Resilient planning and budgeting for agriculture needs to include women
Through an online event “COVID-19 - Agriculture and Rural Development” the Food and Agriculture Organization (FAO) and UN Women in Bosnia and Herzegovina presented the results of two assessments highlighting the impact of COVID-19 on agriculture and rural development, to representatives of the authorities and international partners.
On October 1, FAO presented the results of the “Economic impact assessment of COVID-19 in the agri-food sector” that highlight the COVID-19 effect on the agricultural sector in the Western Balkans including: production, costs, demand, supply, trade, etc. as well as the livelihoods of the rural population for which agriculture is still the main economic activity. Also, it has been emphasized that in the context of post-pandemic efforts towards sustainability, climate smart agriculture, agroecology, agroforestry, nature-based solutions are important approaches through which FAO can support countries to build sustainable and climate-resilient food systems. Agriculture is an engine for economic recovery after COVID-19.
UN Women in Bosnia and Herzegovina presented the results of the Country Gender Assessment on Agriculture and Rural Development in BiH, created in cooperation with FAO. This is the first ever gender analysis on agriculture, done according to FAO methodology, which aimed to analyze how gender issues intersect with agriculture, rural livelihoods, nutrition and food security and the management of natural resources. This assessment for Bosnia and Herzegovina provides perspectives about the most prominent gender gaps in the agricultural sector and concerning rural livelihoods, in order to provide recommendations for the institutions and suggest areas for future work by FAO and UN Women.
“This Country Gender Assessment is a one-of-a-kind endeavor for Europe and Central Asia region. As a potential candidate for EU accession, BiH is implementing the necessary measures and activities to meet the required EU standards in this field. One example is that, through its gender-responsive budgeting initiative, UN Women BiH focuses on the development of capacities of ministries to produce, use and monitor gender disaggregated data, conduct gender analysis, and design measures which would benefit women and adopt budgetary measures addressing equally the needs of women and men. The results of this work in agricultural sector show that, for example, the share in absorption of agriculture budget in Republika Srpska has grown for women headed households from 5,45% in 2014 to 6,5% in 2019,” said David Saunders, UN Women Representative in BiH.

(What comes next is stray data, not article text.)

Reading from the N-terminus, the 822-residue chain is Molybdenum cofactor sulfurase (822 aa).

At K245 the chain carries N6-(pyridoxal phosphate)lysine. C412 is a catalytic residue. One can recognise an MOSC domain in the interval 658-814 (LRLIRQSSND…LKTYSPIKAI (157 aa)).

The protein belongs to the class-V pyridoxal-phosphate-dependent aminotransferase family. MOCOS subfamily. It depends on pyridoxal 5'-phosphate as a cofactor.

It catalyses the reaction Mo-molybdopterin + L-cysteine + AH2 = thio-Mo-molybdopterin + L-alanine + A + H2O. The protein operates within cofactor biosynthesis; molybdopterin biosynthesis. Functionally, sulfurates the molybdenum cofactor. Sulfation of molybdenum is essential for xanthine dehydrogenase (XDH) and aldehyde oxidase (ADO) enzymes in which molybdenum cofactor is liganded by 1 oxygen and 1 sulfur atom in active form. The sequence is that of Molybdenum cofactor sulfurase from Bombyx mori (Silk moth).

“Sociocultural norms and gender roles often restrict ability of women from rural areas to participate as decision makers in the design and implementation of response and mitigation strategies. Equitable participation of women and men in decision-making is crucial to ensure that their specific priorities are considered and shape development efforts, policies and programmes. Policy responses should consider women’s key roles in agri-food systems and household food security and nutrition, as food producers, farm managers, processors, traders, wage workers and entrepreneurs,” said Vlado Pijunović, National Programme Coordinator at FAO BiH.
Some of the conclusions of this assessment reflect that agriculture is not the primary employer for either men or women. However, 20.5% of employed women do work in this sector as compared to 16% of men. Agriculture is an even more significant employer for women in Republika Srpska, where 33.9% of all employed women work in this sector, as compared to less than 10% in FBiH. Also, in rural households, women who are considered housewives frequently undertake non-paid agricultural work in addition to housework (while men seldom take on housekeeping activities). The gendered division of labor largely reflects stereotypes about the types of activities that are “acceptable” for women and men to perform. Women are less engaged in processes that are higher along value chains, such as dealing with marketing, and are concentrated at levels that involve less decision-making and control over income earned from agriculture. One more significant conclusion is that for the country as a whole, the proportion of women registered as heads of family farms increased from 10% in 2016 to around 18% at present.
The Country Gender Assessment provided recommendations for future activities in BiH related to gender, including ensuring availability of sex- and age-disaggregated data and analysis for monitoring gender-related impacts; establishing measures to reduce gender inequalities in food security and nutrition; adopting special measures to support rural women’s economic activities in the agri-food value chains; adopting programmatic and policy-oriented measures to address gender-based violence, and investing in women’s leadership and supporting their formal and informal networks.
The assessments conducted in Bosnia and Herzegovina are part of the integrated support package that the United Nations is leveraging across its agencies, funds and programs. Over 30 cross-sectoral assessments aim to shape a strong, substantive programmatic response to the COVID-19 impacts in BiH, for which approx. 28 million USD has already been reprogramed, with additional 9 million USD indirectly contributing to related programs. For the United Nations in BiH, the overall focus is on how to best support and contribute to the important efforts by the authorities in Bosnia and Herzegovina, to build back better, fairer, green and inclusive with a focus on Agenda2030 and ensuring no one is left behind.